- Ben Feller:
Science and math have zoomed to the top of the nation’s education agenda. Yet Amanda Cook, a parent of two school-age girls, can’t quite see the urgency.
“In Maine, there aren’t many jobs that scream out ‘math and science,'” said Cook, who lives in Etna, in the central part of the state. Yes, both topics are important, but “most parents are saying you’re better off going to school for something there’s a big need for.”
Nationwide, a new poll shows, many parents are content with the science and math education their children get – a starkly different view than that held by national leaders.
- Celia R. Baker:
Dissatisfaction with math curriculum in Alpine School District might seem like a local issue. It isn’t.
Alpine’s math wars made the area ground zero for the explosion of charter, home and private schools in Utah, and the discord continues to drive legislation regarding school choice.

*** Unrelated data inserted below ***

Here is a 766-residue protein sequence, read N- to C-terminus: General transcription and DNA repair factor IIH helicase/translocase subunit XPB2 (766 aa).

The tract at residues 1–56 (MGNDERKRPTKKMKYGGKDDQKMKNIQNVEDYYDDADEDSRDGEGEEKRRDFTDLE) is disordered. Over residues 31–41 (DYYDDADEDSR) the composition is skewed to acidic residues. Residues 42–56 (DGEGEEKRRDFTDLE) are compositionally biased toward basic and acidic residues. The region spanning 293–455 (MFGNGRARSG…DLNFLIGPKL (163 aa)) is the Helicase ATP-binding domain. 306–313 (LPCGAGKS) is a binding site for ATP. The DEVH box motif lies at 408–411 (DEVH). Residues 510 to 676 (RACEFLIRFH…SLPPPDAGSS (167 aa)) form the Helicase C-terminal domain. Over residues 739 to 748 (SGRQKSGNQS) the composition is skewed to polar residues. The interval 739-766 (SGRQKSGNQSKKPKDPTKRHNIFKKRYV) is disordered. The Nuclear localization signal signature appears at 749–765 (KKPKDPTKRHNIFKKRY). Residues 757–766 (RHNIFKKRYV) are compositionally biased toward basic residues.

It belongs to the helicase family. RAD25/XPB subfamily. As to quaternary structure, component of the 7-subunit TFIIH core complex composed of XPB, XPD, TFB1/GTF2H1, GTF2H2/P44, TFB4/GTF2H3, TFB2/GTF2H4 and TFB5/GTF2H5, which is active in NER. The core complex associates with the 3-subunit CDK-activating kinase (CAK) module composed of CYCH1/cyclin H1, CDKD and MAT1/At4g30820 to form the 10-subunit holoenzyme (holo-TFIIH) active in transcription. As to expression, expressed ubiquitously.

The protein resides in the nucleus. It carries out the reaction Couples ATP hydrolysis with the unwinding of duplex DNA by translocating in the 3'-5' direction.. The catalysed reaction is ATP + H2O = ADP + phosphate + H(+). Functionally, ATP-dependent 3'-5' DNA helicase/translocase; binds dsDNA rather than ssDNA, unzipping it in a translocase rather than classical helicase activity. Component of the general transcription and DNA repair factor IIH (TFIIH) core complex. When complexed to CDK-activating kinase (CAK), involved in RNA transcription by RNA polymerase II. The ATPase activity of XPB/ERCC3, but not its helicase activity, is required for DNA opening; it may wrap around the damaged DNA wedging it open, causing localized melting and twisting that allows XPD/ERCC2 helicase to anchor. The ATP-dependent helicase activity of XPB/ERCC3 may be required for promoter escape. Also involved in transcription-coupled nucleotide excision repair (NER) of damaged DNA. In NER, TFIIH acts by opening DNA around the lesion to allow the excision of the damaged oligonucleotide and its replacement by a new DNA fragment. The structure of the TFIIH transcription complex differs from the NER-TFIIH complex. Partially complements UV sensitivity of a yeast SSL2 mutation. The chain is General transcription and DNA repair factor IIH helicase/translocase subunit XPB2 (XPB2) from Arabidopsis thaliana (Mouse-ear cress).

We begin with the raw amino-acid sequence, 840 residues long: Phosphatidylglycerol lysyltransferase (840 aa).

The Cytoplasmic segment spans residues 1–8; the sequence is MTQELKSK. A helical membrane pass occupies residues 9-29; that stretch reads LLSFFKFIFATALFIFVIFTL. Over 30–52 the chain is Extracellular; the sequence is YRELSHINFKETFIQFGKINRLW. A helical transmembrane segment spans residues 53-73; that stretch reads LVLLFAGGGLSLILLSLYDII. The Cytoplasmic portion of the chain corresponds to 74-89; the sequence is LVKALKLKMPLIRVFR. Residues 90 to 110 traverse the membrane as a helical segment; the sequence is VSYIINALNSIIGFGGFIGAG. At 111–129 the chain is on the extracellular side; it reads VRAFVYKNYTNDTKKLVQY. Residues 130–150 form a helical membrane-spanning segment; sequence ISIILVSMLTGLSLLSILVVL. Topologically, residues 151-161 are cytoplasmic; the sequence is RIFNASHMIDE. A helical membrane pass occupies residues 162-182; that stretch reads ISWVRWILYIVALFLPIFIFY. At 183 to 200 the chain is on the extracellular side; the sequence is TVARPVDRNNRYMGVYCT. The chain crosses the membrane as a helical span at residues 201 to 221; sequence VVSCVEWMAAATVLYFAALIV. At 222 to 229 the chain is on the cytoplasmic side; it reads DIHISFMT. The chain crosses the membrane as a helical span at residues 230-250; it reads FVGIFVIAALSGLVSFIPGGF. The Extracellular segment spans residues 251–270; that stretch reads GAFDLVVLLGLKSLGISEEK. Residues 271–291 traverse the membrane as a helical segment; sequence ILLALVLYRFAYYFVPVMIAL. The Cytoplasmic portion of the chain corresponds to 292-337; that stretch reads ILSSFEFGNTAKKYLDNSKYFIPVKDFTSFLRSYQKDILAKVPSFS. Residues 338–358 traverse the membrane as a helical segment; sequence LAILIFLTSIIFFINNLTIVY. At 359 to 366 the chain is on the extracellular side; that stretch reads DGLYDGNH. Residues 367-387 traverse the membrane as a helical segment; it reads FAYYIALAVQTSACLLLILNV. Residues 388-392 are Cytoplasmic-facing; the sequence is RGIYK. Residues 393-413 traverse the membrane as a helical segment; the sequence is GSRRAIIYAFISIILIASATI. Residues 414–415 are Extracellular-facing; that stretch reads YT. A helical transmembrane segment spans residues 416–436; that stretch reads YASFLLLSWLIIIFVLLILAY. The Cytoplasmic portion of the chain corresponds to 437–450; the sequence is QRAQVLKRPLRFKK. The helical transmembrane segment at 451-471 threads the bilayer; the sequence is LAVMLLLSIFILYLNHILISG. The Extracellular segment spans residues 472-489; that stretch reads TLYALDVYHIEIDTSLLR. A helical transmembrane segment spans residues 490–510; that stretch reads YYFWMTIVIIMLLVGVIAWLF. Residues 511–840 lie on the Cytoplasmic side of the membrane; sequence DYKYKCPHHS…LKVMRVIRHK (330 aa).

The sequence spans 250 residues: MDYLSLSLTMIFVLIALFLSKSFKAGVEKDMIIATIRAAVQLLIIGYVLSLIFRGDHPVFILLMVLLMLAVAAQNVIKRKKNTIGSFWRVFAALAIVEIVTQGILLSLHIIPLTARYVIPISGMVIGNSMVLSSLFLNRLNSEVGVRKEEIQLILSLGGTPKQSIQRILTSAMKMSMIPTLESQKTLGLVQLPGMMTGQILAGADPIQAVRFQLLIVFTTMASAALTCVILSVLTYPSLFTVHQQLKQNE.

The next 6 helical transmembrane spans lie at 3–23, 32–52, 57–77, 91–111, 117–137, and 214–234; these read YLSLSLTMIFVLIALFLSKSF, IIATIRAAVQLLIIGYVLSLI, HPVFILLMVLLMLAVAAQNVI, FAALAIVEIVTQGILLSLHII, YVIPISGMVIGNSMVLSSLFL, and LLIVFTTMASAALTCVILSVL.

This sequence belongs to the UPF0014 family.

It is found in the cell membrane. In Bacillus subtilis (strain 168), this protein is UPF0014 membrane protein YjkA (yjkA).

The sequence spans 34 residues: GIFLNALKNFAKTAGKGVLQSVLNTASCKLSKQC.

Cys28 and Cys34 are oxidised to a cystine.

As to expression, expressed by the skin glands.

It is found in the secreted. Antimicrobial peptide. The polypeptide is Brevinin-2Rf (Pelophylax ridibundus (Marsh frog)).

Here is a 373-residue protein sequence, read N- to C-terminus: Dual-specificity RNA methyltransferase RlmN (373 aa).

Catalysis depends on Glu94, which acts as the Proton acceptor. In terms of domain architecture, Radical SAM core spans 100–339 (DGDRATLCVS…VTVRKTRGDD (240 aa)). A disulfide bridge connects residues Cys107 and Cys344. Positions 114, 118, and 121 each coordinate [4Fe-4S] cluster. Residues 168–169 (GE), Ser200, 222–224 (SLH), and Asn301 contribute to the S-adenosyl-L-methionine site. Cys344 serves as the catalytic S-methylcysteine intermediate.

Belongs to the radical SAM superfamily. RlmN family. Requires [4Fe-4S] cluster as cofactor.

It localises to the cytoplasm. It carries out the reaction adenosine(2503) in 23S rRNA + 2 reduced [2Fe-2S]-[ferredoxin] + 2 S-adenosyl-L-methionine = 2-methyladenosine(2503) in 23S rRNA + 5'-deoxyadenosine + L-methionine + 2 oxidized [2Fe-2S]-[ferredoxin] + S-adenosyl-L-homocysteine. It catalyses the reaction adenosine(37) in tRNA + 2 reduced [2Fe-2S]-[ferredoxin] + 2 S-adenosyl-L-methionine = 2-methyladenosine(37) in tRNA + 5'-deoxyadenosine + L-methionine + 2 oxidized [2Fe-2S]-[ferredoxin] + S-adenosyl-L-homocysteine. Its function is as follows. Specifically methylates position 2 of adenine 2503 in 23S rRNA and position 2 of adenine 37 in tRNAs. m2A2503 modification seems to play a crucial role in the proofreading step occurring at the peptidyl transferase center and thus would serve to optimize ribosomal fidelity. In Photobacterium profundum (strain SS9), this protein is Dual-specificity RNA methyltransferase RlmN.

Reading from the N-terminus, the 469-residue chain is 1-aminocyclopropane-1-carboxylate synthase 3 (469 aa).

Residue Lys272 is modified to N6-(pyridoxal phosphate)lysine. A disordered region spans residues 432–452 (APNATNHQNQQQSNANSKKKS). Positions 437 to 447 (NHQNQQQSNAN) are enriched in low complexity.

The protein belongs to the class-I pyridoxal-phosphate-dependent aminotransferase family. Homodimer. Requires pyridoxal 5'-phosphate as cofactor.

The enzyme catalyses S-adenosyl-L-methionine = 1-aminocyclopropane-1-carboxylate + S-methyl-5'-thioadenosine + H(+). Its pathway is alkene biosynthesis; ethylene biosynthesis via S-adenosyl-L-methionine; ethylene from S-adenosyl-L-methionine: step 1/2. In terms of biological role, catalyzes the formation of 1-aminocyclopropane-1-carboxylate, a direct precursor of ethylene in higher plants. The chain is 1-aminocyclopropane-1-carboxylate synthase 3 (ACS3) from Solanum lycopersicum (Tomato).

Eagle Mountain resident Doug Cannon, father of seven, became concerned about Alpine’s math curriculum soon after the district adopted the “Investigations” math program in its elementary schools in 2001.
The textbook series is meant to improve students’ understanding of math through discovery of math concepts. As originally implemented, it downplayed rote learning and memorization of traditional algorithms such as times tables.